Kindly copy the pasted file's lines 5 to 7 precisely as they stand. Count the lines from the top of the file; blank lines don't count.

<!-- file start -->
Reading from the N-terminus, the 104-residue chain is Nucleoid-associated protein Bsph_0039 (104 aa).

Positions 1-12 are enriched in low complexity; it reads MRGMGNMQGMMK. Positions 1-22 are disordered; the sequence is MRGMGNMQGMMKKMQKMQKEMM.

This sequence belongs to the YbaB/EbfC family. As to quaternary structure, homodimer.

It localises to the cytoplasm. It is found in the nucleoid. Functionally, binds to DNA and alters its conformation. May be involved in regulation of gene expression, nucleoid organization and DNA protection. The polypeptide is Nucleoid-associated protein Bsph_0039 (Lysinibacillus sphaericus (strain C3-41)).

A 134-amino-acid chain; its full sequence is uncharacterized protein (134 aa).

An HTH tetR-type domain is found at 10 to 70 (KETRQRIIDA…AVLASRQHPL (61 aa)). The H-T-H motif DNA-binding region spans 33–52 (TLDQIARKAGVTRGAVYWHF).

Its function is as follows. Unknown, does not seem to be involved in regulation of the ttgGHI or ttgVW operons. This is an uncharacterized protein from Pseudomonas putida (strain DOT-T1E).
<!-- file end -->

A 134-amino-acid chain; its full sequence is uncharacterized protein (134 aa).

An HTH tetR-type domain is found at 10 to 70 (KETRQRIIDA…AVLASRQHPL (61 aa)). The H-T-H motif DNA-binding region spans 33–52 (TLDQIARKAGVTRGAVYWHF).

Its function is as follows. Unknown, does not seem to be involved in regulation of the ttgGHI or ttgVW operons. This is an uncharacterized protein from Pseudomonas putida (strain DOT-T1E).